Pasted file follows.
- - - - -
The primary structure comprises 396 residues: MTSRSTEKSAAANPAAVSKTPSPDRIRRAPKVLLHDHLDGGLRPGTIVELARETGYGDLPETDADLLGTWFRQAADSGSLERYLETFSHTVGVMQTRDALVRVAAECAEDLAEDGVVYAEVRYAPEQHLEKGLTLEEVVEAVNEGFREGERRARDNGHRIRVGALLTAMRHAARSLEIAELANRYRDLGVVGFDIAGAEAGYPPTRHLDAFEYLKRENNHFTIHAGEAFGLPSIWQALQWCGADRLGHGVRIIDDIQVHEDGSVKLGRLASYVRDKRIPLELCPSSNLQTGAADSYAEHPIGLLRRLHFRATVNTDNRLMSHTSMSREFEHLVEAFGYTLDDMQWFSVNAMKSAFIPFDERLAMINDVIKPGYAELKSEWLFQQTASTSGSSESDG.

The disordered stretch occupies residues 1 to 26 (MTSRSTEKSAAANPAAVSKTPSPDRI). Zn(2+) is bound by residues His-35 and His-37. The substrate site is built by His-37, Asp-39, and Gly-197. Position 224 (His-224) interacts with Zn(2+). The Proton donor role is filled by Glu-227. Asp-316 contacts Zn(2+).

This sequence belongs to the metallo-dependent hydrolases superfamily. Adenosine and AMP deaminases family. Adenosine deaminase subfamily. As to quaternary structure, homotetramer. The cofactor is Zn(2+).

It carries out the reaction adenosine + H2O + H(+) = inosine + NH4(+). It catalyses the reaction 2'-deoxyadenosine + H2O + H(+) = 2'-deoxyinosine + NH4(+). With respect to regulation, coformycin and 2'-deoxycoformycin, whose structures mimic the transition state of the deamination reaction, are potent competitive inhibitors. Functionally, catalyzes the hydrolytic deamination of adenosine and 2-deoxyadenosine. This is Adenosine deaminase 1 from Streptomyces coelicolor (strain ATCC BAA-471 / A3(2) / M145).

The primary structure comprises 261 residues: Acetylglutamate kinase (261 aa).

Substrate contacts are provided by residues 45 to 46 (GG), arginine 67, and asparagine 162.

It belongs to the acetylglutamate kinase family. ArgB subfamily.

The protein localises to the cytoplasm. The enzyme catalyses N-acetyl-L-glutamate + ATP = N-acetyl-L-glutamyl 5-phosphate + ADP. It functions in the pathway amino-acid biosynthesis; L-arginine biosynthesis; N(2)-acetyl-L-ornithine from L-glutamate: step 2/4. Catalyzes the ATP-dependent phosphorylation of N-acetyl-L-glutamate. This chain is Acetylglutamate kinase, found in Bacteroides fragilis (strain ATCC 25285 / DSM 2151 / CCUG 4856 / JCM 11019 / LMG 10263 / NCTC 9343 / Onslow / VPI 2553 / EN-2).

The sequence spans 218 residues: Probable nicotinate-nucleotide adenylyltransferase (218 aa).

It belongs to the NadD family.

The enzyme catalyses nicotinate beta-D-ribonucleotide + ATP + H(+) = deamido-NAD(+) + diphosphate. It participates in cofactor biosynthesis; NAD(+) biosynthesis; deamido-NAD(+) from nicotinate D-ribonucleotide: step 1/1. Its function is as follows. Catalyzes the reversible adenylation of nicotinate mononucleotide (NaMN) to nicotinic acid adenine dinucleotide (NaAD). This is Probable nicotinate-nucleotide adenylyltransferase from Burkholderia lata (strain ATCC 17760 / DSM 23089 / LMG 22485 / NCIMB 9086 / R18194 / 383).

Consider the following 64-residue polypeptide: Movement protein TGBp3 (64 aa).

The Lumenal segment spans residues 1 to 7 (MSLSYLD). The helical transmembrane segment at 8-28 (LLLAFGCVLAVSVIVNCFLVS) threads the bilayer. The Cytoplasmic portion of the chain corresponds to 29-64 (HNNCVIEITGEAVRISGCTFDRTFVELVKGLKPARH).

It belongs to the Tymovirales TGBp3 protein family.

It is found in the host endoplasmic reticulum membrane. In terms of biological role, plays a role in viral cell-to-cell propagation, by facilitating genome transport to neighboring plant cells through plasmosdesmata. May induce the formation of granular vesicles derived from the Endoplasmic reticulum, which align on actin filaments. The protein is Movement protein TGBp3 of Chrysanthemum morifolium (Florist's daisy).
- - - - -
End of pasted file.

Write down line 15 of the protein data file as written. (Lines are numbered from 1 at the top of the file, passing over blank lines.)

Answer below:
It is found in the host endoplasmic reticulum membrane. In terms of biological role, plays a role in viral cell-to-cell propagation, by facilitating genome transport to neighboring plant cells through plasmosdesmata. May induce the formation of granular vesicles derived from the Endoplasmic reticulum, which align on actin filaments. The protein is Movement protein TGBp3 of Chrysanthemum morifolium (Florist's daisy).